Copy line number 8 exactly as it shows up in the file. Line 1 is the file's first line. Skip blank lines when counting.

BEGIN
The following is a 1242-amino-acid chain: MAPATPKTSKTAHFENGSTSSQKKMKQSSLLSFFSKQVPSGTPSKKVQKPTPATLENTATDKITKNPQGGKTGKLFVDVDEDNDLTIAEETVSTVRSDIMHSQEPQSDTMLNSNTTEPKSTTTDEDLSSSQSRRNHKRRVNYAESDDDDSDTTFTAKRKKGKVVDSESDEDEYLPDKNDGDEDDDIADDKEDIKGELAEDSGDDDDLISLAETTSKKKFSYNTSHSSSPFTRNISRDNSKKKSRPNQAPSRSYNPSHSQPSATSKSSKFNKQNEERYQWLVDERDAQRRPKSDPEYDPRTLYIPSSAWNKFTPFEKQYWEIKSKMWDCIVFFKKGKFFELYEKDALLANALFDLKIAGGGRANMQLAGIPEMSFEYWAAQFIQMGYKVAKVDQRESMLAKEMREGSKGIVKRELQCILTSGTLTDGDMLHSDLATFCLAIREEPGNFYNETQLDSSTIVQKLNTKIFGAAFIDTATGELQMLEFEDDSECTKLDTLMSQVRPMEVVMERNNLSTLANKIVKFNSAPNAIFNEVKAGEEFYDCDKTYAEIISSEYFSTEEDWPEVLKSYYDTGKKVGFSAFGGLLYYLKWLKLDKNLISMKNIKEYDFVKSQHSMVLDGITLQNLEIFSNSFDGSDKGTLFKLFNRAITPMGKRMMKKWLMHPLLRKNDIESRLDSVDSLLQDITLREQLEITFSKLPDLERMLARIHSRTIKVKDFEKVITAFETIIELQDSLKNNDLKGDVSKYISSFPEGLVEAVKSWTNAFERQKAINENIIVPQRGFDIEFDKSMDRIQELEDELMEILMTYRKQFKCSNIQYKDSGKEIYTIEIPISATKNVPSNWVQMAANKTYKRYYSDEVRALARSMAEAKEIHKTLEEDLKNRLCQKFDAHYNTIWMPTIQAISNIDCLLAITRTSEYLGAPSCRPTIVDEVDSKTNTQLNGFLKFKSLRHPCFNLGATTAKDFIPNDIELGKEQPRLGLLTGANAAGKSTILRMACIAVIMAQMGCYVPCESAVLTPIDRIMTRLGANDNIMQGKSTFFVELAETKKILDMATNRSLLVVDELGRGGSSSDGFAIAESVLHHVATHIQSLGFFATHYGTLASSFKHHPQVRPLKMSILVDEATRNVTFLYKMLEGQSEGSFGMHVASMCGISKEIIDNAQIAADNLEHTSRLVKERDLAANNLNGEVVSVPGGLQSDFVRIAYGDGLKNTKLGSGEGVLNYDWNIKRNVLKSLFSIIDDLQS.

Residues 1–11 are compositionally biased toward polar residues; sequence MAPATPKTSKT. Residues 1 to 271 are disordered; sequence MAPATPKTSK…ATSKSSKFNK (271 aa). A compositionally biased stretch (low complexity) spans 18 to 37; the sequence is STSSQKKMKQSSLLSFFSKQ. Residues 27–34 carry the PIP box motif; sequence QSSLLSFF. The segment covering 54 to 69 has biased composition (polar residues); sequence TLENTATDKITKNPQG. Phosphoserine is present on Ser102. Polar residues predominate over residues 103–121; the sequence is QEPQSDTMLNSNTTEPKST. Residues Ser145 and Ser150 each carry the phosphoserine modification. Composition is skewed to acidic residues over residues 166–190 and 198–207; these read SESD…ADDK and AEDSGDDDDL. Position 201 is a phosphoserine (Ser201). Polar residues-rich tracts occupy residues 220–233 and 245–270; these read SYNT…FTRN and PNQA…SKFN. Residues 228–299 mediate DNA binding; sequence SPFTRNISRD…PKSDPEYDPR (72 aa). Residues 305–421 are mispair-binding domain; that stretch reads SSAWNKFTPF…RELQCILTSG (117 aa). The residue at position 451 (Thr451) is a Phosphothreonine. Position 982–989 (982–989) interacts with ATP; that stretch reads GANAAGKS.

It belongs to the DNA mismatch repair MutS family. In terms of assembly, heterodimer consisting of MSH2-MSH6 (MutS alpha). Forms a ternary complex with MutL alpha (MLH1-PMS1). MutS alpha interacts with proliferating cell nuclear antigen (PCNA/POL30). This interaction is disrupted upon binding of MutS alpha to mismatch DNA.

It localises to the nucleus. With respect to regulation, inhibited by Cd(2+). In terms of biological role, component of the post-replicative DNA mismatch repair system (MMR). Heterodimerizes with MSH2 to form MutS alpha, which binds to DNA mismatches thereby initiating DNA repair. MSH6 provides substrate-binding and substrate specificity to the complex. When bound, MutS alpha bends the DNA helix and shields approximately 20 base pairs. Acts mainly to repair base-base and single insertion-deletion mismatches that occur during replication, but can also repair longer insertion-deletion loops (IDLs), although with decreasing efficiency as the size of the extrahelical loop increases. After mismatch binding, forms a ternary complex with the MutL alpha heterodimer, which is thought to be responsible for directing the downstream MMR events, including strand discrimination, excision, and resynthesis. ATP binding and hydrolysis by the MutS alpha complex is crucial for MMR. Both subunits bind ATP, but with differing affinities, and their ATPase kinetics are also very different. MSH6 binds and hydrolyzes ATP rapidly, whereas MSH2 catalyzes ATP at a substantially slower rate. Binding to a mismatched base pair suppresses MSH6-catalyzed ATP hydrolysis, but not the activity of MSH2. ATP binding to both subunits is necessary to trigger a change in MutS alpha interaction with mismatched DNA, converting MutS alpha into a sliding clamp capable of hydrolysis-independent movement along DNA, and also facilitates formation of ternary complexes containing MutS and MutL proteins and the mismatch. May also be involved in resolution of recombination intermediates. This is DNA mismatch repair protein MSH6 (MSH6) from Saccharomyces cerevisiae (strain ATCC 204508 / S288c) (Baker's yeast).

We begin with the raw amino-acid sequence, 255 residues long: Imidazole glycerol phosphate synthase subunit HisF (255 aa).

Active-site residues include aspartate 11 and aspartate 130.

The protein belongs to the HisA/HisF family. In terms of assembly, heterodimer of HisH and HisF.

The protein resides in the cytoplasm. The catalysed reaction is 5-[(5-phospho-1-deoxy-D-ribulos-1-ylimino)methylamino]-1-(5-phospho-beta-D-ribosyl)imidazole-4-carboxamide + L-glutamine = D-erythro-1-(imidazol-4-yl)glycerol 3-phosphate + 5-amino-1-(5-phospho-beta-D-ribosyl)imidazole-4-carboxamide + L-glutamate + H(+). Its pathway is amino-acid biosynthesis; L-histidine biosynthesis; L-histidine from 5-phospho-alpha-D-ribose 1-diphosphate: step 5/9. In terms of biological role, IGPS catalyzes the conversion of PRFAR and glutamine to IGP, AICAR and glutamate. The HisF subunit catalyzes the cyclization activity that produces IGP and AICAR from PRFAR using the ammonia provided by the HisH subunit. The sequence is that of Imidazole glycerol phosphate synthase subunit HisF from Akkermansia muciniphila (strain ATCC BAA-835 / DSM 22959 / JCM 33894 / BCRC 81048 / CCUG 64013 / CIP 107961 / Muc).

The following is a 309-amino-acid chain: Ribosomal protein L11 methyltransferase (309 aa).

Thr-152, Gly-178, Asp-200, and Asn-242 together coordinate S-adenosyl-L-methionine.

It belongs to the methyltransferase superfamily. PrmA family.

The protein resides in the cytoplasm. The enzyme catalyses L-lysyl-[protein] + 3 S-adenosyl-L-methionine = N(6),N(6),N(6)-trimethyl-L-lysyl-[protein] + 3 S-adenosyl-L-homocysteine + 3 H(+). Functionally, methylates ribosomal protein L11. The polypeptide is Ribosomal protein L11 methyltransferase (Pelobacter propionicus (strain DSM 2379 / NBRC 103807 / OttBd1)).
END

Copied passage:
The protein resides in the cytoplasm. The catalysed reaction is 5-[(5-phospho-1-deoxy-D-ribulos-1-ylimino)methylamino]-1-(5-phospho-beta-D-ribosyl)imidazole-4-carboxamide + L-glutamine = D-erythro-1-(imidazol-4-yl)glycerol 3-phosphate + 5-amino-1-(5-phospho-beta-D-ribosyl)imidazole-4-carboxamide + L-glutamate + H(+). Its pathway is amino-acid biosynthesis; L-histidine biosynthesis; L-histidine from 5-phospho-alpha-D-ribose 1-diphosphate: step 5/9. In terms of biological role, IGPS catalyzes the conversion of PRFAR and glutamine to IGP, AICAR and glutamate. The HisF subunit catalyzes the cyclization activity that produces IGP and AICAR from PRFAR using the ammonia provided by the HisH subunit. The sequence is that of Imidazole glycerol phosphate synthase subunit HisF from Akkermansia muciniphila (strain ATCC BAA-835 / DSM 22959 / JCM 33894 / BCRC 81048 / CCUG 64013 / CIP 107961 / Muc).